The system determines whether additional items remain in the first information store 108 to be scanned against the retention criteria, step 180. If additional items remain to be scanned, then control returns to step 160, and the process repeats. Otherwise, the archiving process terminates and the job manager then starts the archiving index phase writing the archive information to the index cache 115 on a media agent 110 or other component, step 185, as further described in application Ser. No. 09/610,738 which is hereby incorporated by reference in its entirety.
When the archiving index phase is complete, the media agent notifies the job manager which then initiates a stubbing process, step 190. The stubbing process retrieves the archiving list of messages, objects, or other data items created during the archiving process to use as input during the stubbing phase and sequentially processes each item on the archiving list, step 195. While the stubbing process could query the media agent 110 containing the index cache 115 created during the archiving index phase, this option is less desirable due to the network and processor resources required. A more desirable method, as described herein, combines archiving and stubbing into a single job in which the stubbing phase only starts after the archiving phase is successfully completed. In one embodiment, the stubbing phase processes items on the archiving list based on application ID, job status, and other criteria.
In some embodiments, before a stub is created, the system prompts for, step 200, and accepts, step 205, user input of text and other information to display or otherwise associate with a stub.
For each item on the archiving list, the stubbing process then creates a new “stub” message, object, or other data item in the first information store 108, step 210. Each new message has the same data structure as the original message, except the body field of the message is replaced with explanation text or other information indicating that the message is a stub, and a path linking to the archived message.
New stubs are generally created according to stub configuration options specified in the storage policy associated with the first information store 108. Stub configuration options include stub with no body or stub with full body, but no attachment, etc. The subject of the stub can be changed to incorporate a tag or other parsable identifier such as “<archived> original subject” so that subsequent archive operations can identify the stub. In some embodiments, there are also named properties in stubs. In some embodiments, stubs contain an ID and an archive time to assist backup systems such as Galaxy with stub management.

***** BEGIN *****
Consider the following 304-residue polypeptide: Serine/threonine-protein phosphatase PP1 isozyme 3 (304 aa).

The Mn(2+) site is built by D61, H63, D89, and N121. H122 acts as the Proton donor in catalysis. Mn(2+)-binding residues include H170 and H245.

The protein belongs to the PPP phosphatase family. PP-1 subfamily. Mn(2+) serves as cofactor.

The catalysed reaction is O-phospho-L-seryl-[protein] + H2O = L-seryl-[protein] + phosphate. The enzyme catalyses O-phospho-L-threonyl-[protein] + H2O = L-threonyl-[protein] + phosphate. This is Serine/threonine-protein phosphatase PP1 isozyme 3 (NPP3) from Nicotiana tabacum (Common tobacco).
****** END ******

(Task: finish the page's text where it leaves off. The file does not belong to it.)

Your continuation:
After each stub is successfully created, the stubbing process deletes the original message, step 215, and determines whether there are additional items to process on the archiving list, step 220. If additional items remain to be processed, control returns to step 195. Otherwise, once all messages, objects, and other data items on the archiving list have been processed, the stubbing process returns control to the job manager and the archiving job terminates, step 225.
In one embodiment, items archived in secondary storage, such as the message body, can be restored by manually clicking on the UNC link 285 or other identifying path in the item's related stub. The stub message ID is encoded within the link 285. The media agent 210 or the data agent 205 detects the click, parses the message ID, and passes the ID as a parameter to the restore process, as further described herein.
If an archived e-mail message's corresponding stub is still in a mailbox or other browsable first information store 108, a user can search on the stubs' fields copied from the archived e-mail message including the sender 260, recipient 265, subject 270, time/date 275, and other identifying criteria to find the corresponding stub. In some embodiments, stubs with full bodies can also be located via full-text (index) searching functions of a mail server or other file system.
Sometimes, stubs will no longer be accessible via the first information store 108. For example, stubs may have been pruned or otherwise deleted. In another embodiment, the archived message can be selected via the archived message's index entry in a secondary storage file system such as in the Galaxy system. For example, if the user wants to restore an archived e-mail message whose corresponding stub has been pruned from the first information store 108 mailbox, the user can still restore the archived e-mail via a backup system console browser such as the Galaxy console browser.